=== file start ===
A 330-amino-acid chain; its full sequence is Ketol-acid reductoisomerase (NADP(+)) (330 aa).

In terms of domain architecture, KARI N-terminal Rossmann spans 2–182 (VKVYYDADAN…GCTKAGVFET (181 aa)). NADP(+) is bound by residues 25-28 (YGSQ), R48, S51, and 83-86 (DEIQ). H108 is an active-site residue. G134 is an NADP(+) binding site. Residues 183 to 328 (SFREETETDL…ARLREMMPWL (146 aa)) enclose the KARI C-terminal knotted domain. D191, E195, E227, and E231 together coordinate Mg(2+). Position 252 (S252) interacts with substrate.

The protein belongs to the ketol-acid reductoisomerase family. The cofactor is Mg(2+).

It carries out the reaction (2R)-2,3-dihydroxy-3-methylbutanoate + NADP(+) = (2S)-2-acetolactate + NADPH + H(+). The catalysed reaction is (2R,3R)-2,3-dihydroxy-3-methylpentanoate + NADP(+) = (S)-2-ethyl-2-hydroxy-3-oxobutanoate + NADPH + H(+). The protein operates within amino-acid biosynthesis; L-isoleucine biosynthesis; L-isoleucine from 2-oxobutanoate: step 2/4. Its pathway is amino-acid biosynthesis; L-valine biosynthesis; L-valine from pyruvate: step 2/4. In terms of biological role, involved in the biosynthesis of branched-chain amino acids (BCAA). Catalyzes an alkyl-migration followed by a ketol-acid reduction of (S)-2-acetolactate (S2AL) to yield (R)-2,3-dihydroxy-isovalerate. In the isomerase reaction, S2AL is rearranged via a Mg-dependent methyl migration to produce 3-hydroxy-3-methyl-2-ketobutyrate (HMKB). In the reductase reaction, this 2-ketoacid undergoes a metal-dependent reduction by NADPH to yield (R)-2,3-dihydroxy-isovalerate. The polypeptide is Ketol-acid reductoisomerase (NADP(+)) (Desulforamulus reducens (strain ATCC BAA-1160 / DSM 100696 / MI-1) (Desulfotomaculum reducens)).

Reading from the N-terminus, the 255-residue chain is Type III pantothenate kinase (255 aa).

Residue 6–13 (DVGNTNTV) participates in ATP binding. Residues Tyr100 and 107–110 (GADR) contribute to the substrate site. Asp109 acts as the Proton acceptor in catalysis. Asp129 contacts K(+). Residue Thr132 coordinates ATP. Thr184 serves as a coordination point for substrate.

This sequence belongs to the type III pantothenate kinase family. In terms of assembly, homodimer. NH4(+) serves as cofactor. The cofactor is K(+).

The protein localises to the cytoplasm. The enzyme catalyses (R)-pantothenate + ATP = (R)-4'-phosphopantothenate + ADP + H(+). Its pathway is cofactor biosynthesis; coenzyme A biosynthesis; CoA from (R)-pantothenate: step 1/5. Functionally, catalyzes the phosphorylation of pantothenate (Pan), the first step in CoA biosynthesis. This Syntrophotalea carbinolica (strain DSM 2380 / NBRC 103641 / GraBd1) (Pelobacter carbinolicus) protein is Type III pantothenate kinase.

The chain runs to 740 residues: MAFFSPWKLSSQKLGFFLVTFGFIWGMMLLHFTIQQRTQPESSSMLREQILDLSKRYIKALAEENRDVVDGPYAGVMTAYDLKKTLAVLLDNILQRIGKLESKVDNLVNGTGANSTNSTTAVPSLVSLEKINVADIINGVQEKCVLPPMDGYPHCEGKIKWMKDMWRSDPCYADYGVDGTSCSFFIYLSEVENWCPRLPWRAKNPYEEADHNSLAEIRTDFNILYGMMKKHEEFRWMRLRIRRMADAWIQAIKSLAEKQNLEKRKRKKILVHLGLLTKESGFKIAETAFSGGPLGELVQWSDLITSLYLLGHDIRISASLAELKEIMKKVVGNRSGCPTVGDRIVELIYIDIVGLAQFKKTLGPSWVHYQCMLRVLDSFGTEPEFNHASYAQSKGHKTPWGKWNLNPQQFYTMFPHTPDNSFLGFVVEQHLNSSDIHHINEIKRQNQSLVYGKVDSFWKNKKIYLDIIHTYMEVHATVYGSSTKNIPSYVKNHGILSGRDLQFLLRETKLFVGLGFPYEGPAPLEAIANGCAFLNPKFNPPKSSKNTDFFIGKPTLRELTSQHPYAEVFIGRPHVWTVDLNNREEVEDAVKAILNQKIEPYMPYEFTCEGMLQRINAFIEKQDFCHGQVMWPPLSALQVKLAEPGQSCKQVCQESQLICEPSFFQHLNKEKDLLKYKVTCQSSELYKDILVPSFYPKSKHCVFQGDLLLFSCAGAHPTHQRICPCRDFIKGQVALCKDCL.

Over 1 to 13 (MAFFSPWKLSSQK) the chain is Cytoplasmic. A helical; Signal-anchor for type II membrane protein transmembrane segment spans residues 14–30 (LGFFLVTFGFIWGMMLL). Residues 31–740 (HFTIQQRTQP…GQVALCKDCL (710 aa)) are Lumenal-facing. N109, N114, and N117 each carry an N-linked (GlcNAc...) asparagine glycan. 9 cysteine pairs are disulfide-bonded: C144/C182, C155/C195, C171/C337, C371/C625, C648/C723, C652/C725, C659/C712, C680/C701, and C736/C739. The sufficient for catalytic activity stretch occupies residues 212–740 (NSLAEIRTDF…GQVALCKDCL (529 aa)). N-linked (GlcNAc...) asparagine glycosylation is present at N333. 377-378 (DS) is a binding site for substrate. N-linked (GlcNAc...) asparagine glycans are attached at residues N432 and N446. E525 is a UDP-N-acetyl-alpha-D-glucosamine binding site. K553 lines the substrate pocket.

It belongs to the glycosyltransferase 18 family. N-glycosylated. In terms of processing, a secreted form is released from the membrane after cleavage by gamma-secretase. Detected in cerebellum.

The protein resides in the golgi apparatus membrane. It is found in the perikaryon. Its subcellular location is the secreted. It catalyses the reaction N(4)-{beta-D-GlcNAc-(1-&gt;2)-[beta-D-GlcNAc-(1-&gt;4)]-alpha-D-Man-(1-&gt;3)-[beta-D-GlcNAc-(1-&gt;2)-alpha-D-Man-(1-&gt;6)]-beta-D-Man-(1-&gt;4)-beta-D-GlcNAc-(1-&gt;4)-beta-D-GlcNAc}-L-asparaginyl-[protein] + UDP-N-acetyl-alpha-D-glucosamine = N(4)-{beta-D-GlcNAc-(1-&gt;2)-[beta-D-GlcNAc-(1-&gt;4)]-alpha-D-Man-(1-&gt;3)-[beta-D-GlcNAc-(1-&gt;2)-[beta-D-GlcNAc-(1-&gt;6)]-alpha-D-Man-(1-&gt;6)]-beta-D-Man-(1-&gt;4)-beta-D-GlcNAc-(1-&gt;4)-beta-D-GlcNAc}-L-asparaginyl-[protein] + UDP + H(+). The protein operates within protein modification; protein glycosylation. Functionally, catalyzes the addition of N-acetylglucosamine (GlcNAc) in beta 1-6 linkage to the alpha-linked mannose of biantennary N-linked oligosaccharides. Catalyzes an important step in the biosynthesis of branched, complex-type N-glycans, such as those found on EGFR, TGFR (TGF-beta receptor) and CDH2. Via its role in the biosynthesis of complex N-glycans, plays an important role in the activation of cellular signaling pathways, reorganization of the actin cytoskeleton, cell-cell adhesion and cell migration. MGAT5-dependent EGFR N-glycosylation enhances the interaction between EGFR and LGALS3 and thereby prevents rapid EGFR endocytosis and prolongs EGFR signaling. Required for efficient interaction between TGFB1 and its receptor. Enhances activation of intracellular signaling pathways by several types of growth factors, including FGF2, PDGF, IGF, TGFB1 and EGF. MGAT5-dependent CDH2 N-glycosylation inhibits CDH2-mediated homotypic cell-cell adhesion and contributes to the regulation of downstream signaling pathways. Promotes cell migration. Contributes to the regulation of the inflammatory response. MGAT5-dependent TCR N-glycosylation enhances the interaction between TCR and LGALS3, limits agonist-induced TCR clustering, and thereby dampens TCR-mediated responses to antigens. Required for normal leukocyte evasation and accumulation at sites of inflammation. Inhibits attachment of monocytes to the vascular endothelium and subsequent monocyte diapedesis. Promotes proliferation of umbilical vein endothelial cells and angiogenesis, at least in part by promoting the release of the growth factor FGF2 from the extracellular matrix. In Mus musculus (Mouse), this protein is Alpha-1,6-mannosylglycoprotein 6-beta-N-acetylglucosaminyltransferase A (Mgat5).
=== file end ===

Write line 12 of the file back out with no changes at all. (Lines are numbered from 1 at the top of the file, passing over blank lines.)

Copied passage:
The protein resides in the golgi apparatus membrane. It is found in the perikaryon. Its subcellular location is the secreted. It catalyses the reaction N(4)-{beta-D-GlcNAc-(1-&gt;2)-[beta-D-GlcNAc-(1-&gt;4)]-alpha-D-Man-(1-&gt;3)-[beta-D-GlcNAc-(1-&gt;2)-alpha-D-Man-(1-&gt;6)]-beta-D-Man-(1-&gt;4)-beta-D-GlcNAc-(1-&gt;4)-beta-D-GlcNAc}-L-asparaginyl-[protein] + UDP-N-acetyl-alpha-D-glucosamine = N(4)-{beta-D-GlcNAc-(1-&gt;2)-[beta-D-GlcNAc-(1-&gt;4)]-alpha-D-Man-(1-&gt;3)-[beta-D-GlcNAc-(1-&gt;2)-[beta-D-GlcNAc-(1-&gt;6)]-alpha-D-Man-(1-&gt;6)]-beta-D-Man-(1-&gt;4)-beta-D-GlcNAc-(1-&gt;4)-beta-D-GlcNAc}-L-asparaginyl-[protein] + UDP + H(+). The protein operates within protein modification; protein glycosylation. Functionally, catalyzes the addition of N-acetylglucosamine (GlcNAc) in beta 1-6 linkage to the alpha-linked mannose of biantennary N-linked oligosaccharides. Catalyzes an important step in the biosynthesis of branched, complex-type N-glycans, such as those found on EGFR, TGFR (TGF-beta receptor) and CDH2. Via its role in the biosynthesis of complex N-glycans, plays an important role in the activation of cellular signaling pathways, reorganization of the actin cytoskeleton, cell-cell adhesion and cell migration. MGAT5-dependent EGFR N-glycosylation enhances the interaction between EGFR and LGALS3 and thereby prevents rapid EGFR endocytosis and prolongs EGFR signaling. Required for efficient interaction between TGFB1 and its receptor. Enhances activation of intracellular signaling pathways by several types of growth factors, including FGF2, PDGF, IGF, TGFB1 and EGF. MGAT5-dependent CDH2 N-glycosylation inhibits CDH2-mediated homotypic cell-cell adhesion and contributes to the regulation of downstream signaling pathways. Promotes cell migration. Contributes to the regulation of the inflammatory response. MGAT5-dependent TCR N-glycosylation enhances the interaction between TCR and LGALS3, limits agonist-induced TCR clustering, and thereby dampens TCR-mediated responses to antigens. Required for normal leukocyte evasation and accumulation at sites of inflammation. Inhibits attachment of monocytes to the vascular endothelium and subsequent monocyte diapedesis. Promotes proliferation of umbilical vein endothelial cells and angiogenesis, at least in part by promoting the release of the growth factor FGF2 from the extracellular matrix. In Mus musculus (Mouse), this protein is Alpha-1,6-mannosylglycoprotein 6-beta-N-acetylglucosaminyltransferase A (Mgat5).